Irving Burgie Biography, Wiki
Irving Louis Burgie was known as Lord Burgess. He was an American musician and songwriter, regarded as “one of the greatest composers of Caribbean music”. He composed 34 songs for Harry Belafonte, including eight of the 11 songs on the Belafonte album Calypso (1956), the first album of any kind to sell one million copies. Burgie also wrote the lyrics of the National Anthem of Barbados. To date, songs penned by Irving Burgie have sold more than 100 million copies worldwide.
Irving Burgie: Songwriter of calypso hit Day-O dies aged 95. What a legend. I learnt ‘Day-O’ while attending my SDA church-based, Jamaican run primary school in Brixton. A classic. Rest easy, king. 👑 https://t.co/TBCWOfcK8o
— Nadine White (@Nadine_Writes) December 1, 2019
He was 95 years old.
Burgie was born in Brooklyn, New York.
His mother was from Barbados and his father was from Virginia.
He joined the US Army in World War II, and served in Burma, China and India, where he started playing guitar and singing. After the war, he studied at the Juilliard School, and met Harry Belafonte in 1950. Using the name Lord Burgess, he began singing and playing guitar in New York City clubs, developing a repertoire based around songs from the Caribbean he had learnt as a child or collected in visits to the area.
After acting as Lord Burgess in Village Vanguard in 1954, and releasing an album, Calypso Serenaders of Lord Burgess (also known as Folk Songs of Haiti, Jamaica and Trinidad) on Stinson Records, a mutual friend, William Attaway, suggested that Burgie wrote songs for Belafonte Burgie and Attaway wrote a lyrics version of “Banana Boat Song” for Colgate Comedy Hour, and Belafonte recorded it for RCA Victor. This is the recording that is by far the best known for listeners today, as it reached number five on the Billboard charts in 1957 and then became its main song.
Burgie and Attaway composed eight of the songs on the Calypso album by Belafonte in 1956, including “Day-O” and “Jamaica Farewell.” “Day-O” was a traditional Jamaican song that was sung by dock workers who worked all night carrying bananas on boats. The Belafonte version uses lyrics adapted by Burgie and Attaway, although Belafonte is also accredited. Later, Burgie described “Day-O” as “a song about the fight, about blacks in a colonized life doing the most exhausting job,” and said that “much of my work is based on songs and songs I’ve heard. In the Caribbean “. The song “Jamaica Farewell” was later recorded by Jimmy Buffett, Carly Simon and others.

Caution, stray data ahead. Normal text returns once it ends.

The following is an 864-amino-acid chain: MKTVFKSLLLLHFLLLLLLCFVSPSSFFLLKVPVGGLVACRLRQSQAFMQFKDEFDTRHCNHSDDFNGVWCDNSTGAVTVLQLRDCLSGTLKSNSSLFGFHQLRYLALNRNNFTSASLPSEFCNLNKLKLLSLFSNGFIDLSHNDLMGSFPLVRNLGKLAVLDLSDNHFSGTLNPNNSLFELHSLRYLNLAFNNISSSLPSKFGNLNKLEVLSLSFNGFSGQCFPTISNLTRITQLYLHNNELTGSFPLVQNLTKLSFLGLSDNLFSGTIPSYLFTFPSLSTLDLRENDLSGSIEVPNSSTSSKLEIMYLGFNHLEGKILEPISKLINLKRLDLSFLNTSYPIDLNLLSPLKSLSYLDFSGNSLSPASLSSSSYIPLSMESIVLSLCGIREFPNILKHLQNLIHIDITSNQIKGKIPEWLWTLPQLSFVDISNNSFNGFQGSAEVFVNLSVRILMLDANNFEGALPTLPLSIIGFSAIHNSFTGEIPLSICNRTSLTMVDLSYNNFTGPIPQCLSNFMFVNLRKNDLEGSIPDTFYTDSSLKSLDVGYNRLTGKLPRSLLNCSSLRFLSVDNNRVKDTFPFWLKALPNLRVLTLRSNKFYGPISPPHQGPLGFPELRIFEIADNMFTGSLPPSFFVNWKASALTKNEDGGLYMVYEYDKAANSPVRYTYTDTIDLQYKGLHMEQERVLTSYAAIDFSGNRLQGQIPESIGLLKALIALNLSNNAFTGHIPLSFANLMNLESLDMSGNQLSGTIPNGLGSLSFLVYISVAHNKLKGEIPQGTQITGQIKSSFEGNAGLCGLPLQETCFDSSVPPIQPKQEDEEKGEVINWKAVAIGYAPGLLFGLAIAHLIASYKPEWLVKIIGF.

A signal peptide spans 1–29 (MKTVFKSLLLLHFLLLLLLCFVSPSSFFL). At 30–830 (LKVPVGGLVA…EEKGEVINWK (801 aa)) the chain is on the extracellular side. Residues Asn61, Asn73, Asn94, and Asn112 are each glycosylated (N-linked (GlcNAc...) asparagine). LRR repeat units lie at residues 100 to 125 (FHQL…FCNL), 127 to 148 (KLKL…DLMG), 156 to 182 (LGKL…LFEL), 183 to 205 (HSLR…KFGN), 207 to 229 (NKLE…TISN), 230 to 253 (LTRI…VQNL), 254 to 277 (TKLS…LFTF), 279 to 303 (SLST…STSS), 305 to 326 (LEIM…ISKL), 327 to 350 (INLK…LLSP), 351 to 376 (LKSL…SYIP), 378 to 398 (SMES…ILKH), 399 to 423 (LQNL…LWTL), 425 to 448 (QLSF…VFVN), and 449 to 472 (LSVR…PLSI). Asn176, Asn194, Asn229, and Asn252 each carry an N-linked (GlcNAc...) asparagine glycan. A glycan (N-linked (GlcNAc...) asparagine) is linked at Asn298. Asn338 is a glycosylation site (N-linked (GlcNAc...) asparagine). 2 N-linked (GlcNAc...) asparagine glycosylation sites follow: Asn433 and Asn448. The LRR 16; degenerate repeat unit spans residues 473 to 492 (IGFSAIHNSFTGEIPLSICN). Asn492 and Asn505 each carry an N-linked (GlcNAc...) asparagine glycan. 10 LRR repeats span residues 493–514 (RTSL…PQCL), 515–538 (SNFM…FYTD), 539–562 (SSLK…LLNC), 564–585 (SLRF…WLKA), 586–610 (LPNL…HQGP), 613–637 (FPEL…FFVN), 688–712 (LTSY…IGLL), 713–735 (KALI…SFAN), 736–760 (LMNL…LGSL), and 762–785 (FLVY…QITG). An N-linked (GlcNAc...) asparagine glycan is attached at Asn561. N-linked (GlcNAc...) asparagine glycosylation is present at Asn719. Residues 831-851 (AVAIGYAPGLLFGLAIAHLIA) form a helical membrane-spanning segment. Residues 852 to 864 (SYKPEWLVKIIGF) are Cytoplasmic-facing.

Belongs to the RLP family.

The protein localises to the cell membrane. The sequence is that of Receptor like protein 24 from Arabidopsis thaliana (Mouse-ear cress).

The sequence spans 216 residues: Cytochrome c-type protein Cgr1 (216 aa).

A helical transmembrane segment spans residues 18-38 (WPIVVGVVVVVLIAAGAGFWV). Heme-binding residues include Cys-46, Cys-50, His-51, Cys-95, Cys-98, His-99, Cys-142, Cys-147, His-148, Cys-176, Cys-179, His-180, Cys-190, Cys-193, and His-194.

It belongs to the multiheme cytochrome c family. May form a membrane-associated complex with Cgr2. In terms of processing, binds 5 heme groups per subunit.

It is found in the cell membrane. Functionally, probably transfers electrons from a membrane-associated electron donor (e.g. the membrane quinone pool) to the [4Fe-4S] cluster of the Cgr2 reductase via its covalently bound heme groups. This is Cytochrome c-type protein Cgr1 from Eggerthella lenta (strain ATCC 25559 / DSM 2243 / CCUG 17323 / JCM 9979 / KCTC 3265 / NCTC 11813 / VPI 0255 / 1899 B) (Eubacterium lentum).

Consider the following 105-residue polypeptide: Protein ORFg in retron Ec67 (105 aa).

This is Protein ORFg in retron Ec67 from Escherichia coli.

Belafonte recorded other songs written by Burgie, including “Island in the Sun,” one of Burgie’s ten compositions on her 1957 album Belafonte Sings of the Caribbean. Burgie also wrote eight of the twelve tracks on her 1961 album Jump Up Calypso, and also wrote “Can’t Cross Over,” and co-wrote “Goin ‘Down Jordan,” on the 1977 Belafonte album Turn the World Around. .
Burgie created his own publishing house. In the late 1950s he was able to live comfortably from the royalties he received, and in 1960 he funded a magazine in Harlem, The Urbanite. It also helped finance civil rights activists. He wrote the music and lyrics of the musical ballad off Broadway in 1963 for Bimshire and also co-wrote the book with Loften Mitchell. The show opened at the Mayfair Theater on October 15 and had 74 presentations. Burgie also wrote the lyrics of the national anthem of Barbados, “In Plenty and In Time of Need,” adopted in 1966 at the time of the island’s independence.
Burgie acted rarely after her initial success, but appeared in the early 1980s in places like Gerde’s Folk City. In 1996, the album Island in the Sun: The Songs of Irving Burgie was released, followed by The Father of Modern Calypso in 2003. 
He was included in the Composers Hall of Fame in 2007. His life story was recorded in the book Day-O !!! The autobiography of Irving Burgie (2007). [Appointment required]
Burgie died on November 29, 2019, at the age of 95, of heart failure, at his home in Queens.  His death was announced by the Prime Minister of Barbados, Mia Amor Mottley, at the Nation’s Independence Day Parade.
Lord Burgess’ Calypso Serenaders – Folk Songs of Haiti, Jamaica and Trinidad (Stinson SLP 62, 1954)
Ballad For Bimshire. A New Musical of Barbados (London AM 48002, 1963)
Lord Burgess and his Sun Islanders – Calypso Go Go (Buddah BDS 5005, 1967)
Lord Burgess Rides Again (Cherry Lane CLR-1-1984, 1984)
Island in the Sun: The Songs of Irving Burgie (Angel 52222, 1996)
The Father Of Modern Calypso (VLT-15170, 2003)
Irving Burgie Death and Cause
Irving Burgie, a songwriter whose adaptation of the traditional Jamaican folk song “Day-O” became one of the definitive calypso songs of the 20th century, died on Friday. He was 95. https://t.co/wksBNXqdLf
— NPR (@NPR) December 1, 2019